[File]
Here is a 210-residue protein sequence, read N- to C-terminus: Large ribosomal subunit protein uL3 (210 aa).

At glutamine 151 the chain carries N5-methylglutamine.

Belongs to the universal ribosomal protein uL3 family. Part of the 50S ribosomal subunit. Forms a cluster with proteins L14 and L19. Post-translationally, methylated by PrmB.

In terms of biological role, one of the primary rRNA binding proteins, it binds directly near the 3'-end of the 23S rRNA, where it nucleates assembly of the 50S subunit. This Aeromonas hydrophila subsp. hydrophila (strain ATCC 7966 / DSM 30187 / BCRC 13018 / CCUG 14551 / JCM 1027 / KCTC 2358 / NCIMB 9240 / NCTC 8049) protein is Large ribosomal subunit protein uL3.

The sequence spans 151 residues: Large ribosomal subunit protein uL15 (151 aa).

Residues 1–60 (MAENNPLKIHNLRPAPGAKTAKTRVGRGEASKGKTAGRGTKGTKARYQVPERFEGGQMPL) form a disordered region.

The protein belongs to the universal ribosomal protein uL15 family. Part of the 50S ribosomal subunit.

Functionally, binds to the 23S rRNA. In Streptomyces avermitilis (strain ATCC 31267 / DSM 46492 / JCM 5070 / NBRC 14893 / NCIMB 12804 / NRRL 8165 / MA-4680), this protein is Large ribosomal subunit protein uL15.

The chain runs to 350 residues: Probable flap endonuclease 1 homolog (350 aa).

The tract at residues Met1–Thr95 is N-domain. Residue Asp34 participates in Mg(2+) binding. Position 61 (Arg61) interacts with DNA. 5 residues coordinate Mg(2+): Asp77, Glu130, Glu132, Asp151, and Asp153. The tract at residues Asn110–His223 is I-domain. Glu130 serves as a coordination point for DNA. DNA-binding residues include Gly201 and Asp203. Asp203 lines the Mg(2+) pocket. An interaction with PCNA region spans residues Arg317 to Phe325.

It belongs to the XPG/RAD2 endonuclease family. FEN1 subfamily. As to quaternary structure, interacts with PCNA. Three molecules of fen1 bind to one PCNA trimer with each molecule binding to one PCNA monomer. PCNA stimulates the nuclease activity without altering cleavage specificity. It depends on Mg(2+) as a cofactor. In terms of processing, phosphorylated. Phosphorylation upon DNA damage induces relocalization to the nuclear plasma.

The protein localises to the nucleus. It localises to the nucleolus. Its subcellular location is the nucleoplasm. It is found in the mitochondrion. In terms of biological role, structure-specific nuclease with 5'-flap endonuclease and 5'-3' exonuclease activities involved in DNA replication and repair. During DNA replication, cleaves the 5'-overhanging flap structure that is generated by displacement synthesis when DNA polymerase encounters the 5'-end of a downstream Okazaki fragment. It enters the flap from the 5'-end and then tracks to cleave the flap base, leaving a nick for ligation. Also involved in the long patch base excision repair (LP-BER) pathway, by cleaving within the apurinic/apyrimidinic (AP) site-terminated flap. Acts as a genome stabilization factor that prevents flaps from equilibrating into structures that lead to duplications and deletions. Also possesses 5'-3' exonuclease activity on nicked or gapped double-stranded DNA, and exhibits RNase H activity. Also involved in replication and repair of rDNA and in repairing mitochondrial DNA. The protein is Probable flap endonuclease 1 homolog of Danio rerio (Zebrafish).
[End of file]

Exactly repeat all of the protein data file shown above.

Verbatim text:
Here is a 210-residue protein sequence, read N- to C-terminus: Large ribosomal subunit protein uL3 (210 aa).

At glutamine 151 the chain carries N5-methylglutamine.

Belongs to the universal ribosomal protein uL3 family. Part of the 50S ribosomal subunit. Forms a cluster with proteins L14 and L19. Post-translationally, methylated by PrmB.

In terms of biological role, one of the primary rRNA binding proteins, it binds directly near the 3'-end of the 23S rRNA, where it nucleates assembly of the 50S subunit. This Aeromonas hydrophila subsp. hydrophila (strain ATCC 7966 / DSM 30187 / BCRC 13018 / CCUG 14551 / JCM 1027 / KCTC 2358 / NCIMB 9240 / NCTC 8049) protein is Large ribosomal subunit protein uL3.

The sequence spans 151 residues: Large ribosomal subunit protein uL15 (151 aa).

Residues 1–60 (MAENNPLKIHNLRPAPGAKTAKTRVGRGEASKGKTAGRGTKGTKARYQVPERFEGGQMPL) form a disordered region.

The protein belongs to the universal ribosomal protein uL15 family. Part of the 50S ribosomal subunit.

Functionally, binds to the 23S rRNA. In Streptomyces avermitilis (strain ATCC 31267 / DSM 46492 / JCM 5070 / NBRC 14893 / NCIMB 12804 / NRRL 8165 / MA-4680), this protein is Large ribosomal subunit protein uL15.

The chain runs to 350 residues: Probable flap endonuclease 1 homolog (350 aa).

The tract at residues Met1–Thr95 is N-domain. Residue Asp34 participates in Mg(2+) binding. Position 61 (Arg61) interacts with DNA. 5 residues coordinate Mg(2+): Asp77, Glu130, Glu132, Asp151, and Asp153. The tract at residues Asn110–His223 is I-domain. Glu130 serves as a coordination point for DNA. DNA-binding residues include Gly201 and Asp203. Asp203 lines the Mg(2+) pocket. An interaction with PCNA region spans residues Arg317 to Phe325.

It belongs to the XPG/RAD2 endonuclease family. FEN1 subfamily. As to quaternary structure, interacts with PCNA. Three molecules of fen1 bind to one PCNA trimer with each molecule binding to one PCNA monomer. PCNA stimulates the nuclease activity without altering cleavage specificity. It depends on Mg(2+) as a cofactor. In terms of processing, phosphorylated. Phosphorylation upon DNA damage induces relocalization to the nuclear plasma.

The protein localises to the nucleus. It localises to the nucleolus. Its subcellular location is the nucleoplasm. It is found in the mitochondrion. In terms of biological role, structure-specific nuclease with 5'-flap endonuclease and 5'-3' exonuclease activities involved in DNA replication and repair. During DNA replication, cleaves the 5'-overhanging flap structure that is generated by displacement synthesis when DNA polymerase encounters the 5'-end of a downstream Okazaki fragment. It enters the flap from the 5'-end and then tracks to cleave the flap base, leaving a nick for ligation. Also involved in the long patch base excision repair (LP-BER) pathway, by cleaving within the apurinic/apyrimidinic (AP) site-terminated flap. Acts as a genome stabilization factor that prevents flaps from equilibrating into structures that lead to duplications and deletions. Also possesses 5'-3' exonuclease activity on nicked or gapped double-stranded DNA, and exhibits RNase H activity. Also involved in replication and repair of rDNA and in repairing mitochondrial DNA. The protein is Probable flap endonuclease 1 homolog of Danio rerio (Zebrafish).